Moving Us Closer To Osler
A Miller Coulson Academy of Clinical Excellence Initiative

Staying grounded in these times 


The news can feel overwhelming. To maintain a sense of well-being while staying informed, limit media consumption and find a mindfulness practice that works for you. 

Our brains don’t like uncertainty and we’re certainly in uncertain times. We view uncertainty as a potential threat to our well-being. When a situation is uncertain, we can’t plan and take appropriate actions, and this can feel unsettling. We may try to curtail this anxiety by gathering information via various media outlets. On the one hand, it’s important to stay informed. On the other hand, the constant barrage of information can further increase anxiety. 


Some anxiety is useful. It motivates us to take appropriate action if needed. However, when anxiety is impairing or begins to interfere significantly with our ability to function, it’s important to address. Here’s what we can do and suggest patients do:  


1. Limit access to information.  

For example, check a few reliable sources only once or twice a day. 


2. Remember that the mind can fixate on catastrophic outcomes (or make already catastrophic situations even more catastrophic).  


3. Note the facts of the current situation and don’t add an additional “story” to the situation (usually these start with “what if . . .”).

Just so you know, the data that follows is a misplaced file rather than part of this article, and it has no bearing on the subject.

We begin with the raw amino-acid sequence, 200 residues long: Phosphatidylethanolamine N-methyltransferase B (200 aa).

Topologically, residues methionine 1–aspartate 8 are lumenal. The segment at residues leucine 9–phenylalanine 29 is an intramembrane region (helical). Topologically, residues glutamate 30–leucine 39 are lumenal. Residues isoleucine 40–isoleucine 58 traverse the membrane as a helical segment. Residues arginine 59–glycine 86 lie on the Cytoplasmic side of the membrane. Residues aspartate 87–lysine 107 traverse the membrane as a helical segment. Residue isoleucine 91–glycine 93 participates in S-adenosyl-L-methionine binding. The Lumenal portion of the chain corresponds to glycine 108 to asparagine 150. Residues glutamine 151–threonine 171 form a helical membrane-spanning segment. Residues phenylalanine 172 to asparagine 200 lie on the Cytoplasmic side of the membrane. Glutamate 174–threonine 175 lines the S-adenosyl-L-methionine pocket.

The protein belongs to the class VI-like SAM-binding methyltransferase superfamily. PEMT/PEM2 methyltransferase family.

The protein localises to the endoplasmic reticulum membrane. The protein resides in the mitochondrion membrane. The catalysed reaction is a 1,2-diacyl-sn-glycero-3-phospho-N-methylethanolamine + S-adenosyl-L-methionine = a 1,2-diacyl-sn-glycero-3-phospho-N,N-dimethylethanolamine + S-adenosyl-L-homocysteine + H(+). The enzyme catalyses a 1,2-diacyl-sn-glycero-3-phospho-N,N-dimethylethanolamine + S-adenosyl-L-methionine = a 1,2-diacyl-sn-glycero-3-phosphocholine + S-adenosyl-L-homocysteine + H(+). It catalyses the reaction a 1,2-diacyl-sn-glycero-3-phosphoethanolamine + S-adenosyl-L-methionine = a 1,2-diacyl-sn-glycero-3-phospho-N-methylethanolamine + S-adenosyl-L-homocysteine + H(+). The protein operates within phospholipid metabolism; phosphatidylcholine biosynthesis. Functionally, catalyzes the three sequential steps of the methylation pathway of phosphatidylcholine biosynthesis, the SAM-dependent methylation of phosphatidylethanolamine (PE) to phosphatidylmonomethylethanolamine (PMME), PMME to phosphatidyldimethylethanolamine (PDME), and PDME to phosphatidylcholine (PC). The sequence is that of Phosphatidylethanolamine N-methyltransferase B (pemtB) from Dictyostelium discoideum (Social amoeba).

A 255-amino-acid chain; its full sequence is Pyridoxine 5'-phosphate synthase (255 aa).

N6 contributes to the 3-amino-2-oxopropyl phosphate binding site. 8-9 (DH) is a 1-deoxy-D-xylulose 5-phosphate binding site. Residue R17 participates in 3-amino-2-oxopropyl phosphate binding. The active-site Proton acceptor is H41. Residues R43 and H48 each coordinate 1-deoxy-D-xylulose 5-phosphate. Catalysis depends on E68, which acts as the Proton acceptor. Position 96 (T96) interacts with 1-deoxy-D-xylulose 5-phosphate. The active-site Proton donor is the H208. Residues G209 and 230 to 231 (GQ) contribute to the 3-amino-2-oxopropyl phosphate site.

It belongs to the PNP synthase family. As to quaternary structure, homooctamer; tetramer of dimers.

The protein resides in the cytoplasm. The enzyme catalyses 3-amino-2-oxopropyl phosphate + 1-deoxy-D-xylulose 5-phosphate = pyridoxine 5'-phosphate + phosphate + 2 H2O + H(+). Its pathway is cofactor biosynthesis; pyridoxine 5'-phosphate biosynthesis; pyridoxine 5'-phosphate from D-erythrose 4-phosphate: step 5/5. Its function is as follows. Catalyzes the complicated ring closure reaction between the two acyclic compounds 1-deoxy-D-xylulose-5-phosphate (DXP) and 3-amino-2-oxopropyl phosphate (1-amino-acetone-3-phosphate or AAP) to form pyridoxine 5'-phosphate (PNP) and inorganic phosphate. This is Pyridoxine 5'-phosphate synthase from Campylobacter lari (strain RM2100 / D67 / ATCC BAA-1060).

The facts can be stressful enough. 


4. Different people have different methods of coping with stress. Identify your positive coping strategies (socialization, exercise, meditation, hobbies, et cetera).

Are you using at least some of these strategies most days? If not, start small and build, beginning with just five minutes every day.


5. Any form of relaxation or mindfulness can turn off the stress response and allow us to think more clearly and effectively.  

Pause and take a few deep breaths several times a day. Tell yourself that this moment is the only reality. Take some time to listen to guided meditations before bed or in the early morning. When the mind wanders to stressful thoughts, practice noting the thoughts and returning to the activity. By doing this, you’re not consumed by worries the entire day.  


6. Practice gratitude.

Even amid external stressors we can find things to be grateful for. Practicing gratitude can help decrease stress and improve well-being. List a few things that you’re grateful for in the morning or before bed.  


7. Remind yourself that most of us are impacted in some capacity by events in the world.

Envision others who are suffering and send thoughts of kindness and peace to them. This simple act can bring a sense of connection and healing. 


8. Pause and take three deep breaths several times a day or bring attention to your senses.

Our breath and senses are always in the present and can ground us back into the moment. 


If you need additional help, don’t hesitate to contact your primary care provider, a therapist, or employee assistance program.  










This piece expresses the views solely of the author. It does not necessarily represent the views of any organization, including Johns Hopkins Medicine.